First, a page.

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Insight: Grieving the loss of a college mentor

The hard-won lesson I have learned from grief: Relationships matter most


"It is hard to imagine our mentors as fragile, fallible creatures. So often, they are fixed icons in our minds, and somehow, we believe they will always be there. They won't."

Content warning: This article contains mentions of death, grieving and other sensitive issues. For additional resources, contact the Substance Abuse and Mental Health Services Administration at 800-662-4357 or visit SMHSA's website

Over the last few weeks, I have been preoccupied with the idea of mortality. I am deeply unsettled by the idea that one day, I could part from a friend forever with so much left unsaid. Such a sudden and untimely loss is always jarring, especially when losing a mentor.

This realization is not spontaneous or without cause. I, and the ASU community, have recently suffered a great loss.

Cindy Eilts, student services coordinator associate at the School of Mathematical and Statistical Sciences, passed away this semester leaving behind many friends and loved ones. I am among those left to mourn her loss.

"That smile of hers lit up the whole room," said Terri Miller, a principal lecturer at the School of Mathematical and Statistical Sciences. "Her tiny little feet filled very big shoes."

Cindy was my boss. For over a year, I worked under her care and gentle guidance as one of her student workers performing office duties, answering phones and helping students and professors. Under her tutelage, I learned the ins and outs of office life, and more importantly, I was given a nurturing and safe environment in which to learn and grow as a young professional.

"She was one of the most giving people I've ever known," said Diane Richardson, a senior lecturer for the School of Mathematical and Statistical Sciences. "She was just always so energetic and helpful."

I would be lying if I claimed to know Cindy as well as some of her other student workers and colleagues. They are many, and they loved her dearly, as she loved them. Only being an employee for a year, I did not get the opportunity to forge as deep a bond.

"I never felt like I couldn't ask her a question or couldn't approach her," said Emmely Rocha Acero, a senior studying nursing and one of Cindy's student workers. "Cindy was one of the people who supported me and believed in me."

After attending her funeral service, I began to see Cindy in a different light, the way everyone else in her life saw her. Her sisters gave her eulogy, and a close friend sang a heartfelt song. Members of her church congregation testified to her character, and I felt as if I were being introduced to a stranger. 

"She made me believe in the good of humanity," said Tanner Barnes, a senior studying communication and another of Cindy's student workers.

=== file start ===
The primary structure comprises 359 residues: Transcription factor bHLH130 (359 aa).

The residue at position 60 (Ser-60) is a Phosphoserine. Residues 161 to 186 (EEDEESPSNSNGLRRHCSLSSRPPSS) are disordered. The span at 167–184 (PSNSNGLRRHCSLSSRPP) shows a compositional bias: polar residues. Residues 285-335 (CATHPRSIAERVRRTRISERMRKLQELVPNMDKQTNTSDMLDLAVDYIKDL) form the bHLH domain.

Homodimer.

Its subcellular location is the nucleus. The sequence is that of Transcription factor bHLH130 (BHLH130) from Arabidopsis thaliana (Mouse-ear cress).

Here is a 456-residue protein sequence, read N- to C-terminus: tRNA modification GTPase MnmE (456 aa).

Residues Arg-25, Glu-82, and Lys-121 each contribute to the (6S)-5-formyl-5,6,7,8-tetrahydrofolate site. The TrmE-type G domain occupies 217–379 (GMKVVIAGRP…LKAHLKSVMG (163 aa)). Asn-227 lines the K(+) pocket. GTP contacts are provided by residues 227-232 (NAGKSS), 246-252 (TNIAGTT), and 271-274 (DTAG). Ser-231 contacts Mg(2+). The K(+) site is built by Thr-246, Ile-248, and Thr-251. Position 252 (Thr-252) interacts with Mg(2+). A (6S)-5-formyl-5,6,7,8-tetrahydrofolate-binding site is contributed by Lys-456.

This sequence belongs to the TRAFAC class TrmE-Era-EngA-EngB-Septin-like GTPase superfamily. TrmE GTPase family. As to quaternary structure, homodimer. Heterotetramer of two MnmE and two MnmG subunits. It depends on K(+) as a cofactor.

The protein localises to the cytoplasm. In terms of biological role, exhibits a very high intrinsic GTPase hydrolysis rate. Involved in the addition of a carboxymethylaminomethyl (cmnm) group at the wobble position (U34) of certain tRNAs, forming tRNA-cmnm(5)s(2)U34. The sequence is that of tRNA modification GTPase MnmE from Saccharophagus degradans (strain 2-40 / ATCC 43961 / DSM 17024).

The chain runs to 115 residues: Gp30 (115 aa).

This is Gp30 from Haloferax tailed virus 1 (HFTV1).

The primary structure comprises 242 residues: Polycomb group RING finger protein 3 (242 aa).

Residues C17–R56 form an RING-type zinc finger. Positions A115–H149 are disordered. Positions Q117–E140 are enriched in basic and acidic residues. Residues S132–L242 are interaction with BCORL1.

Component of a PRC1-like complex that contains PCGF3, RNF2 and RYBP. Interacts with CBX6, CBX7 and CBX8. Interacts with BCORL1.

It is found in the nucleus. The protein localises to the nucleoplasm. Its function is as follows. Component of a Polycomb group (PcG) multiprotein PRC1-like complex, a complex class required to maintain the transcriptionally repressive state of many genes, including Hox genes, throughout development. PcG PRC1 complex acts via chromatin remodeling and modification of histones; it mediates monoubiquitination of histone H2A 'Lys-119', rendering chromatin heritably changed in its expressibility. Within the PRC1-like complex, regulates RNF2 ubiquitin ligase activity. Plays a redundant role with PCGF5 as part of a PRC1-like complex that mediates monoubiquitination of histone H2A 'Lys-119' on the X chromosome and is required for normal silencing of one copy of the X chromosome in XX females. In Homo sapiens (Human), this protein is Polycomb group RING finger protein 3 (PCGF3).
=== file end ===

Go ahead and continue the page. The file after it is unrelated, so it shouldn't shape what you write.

Cindy's loss has not only been felt by those closest to her, but the entirety of ASU's mathematics department. 

"If you lose a member of your family, the family isn’t the same anymore," said Rehn Kovacic, an academic advisor in the School of Mathematical and Statistical Sciences. 

After hearing praise about Cindy from so many, I was overcome with regret at not having known Cindy as well as I could have, and the knowledge that I could never rectify my mistake. I can never go back and deepen our bond, and it is hard to accept. 

I wish I had more time with Cindy. Still, time is not to blame. The walls I have built around myself are high and well fortified. I only allowed so much closeness in my relationship with Cindy, as with everyone else. Sometimes I could tell she wished to bridge the gap, but being distant is my default setting, and we remained cordial. It pains me now to admit this, but like so many things in life, it is an unchangeable truth. 

So, I decided to write, in repayment for all she did for me and so many others. It is the only way I know how to make amends, and maybe share a lesson or two along the way.

The awakening I have had as a result of this loss has been painful and enlightening. Cindy Eilts was a beautiful human being, and an integral member of our community. She was also an important part of my life for the short time I knew her. I wish I had appreciated having such a great mentor when it mattered most. 

The hard-won lesson I have learned from grief, which I offer to all other college students is this: Relationships matter most. Above deadlines, careers, or plans for the future, love your people. Let down your guard and let them in. It is better to grieve someone because you knew them well than because you didn’t know them enough. Life is too short for high walls.

It is hard to imagine our mentors as fragile, fallible creatures. So often, they are fixed icons in our minds, and somehow, we believe they will always be there. They won't. Appreciate and learn from them while you can. If we take their lessons and their essence with us, they are never really gone. 

Edited by Claire van Doren, Piper Hansen and Luke Chatham

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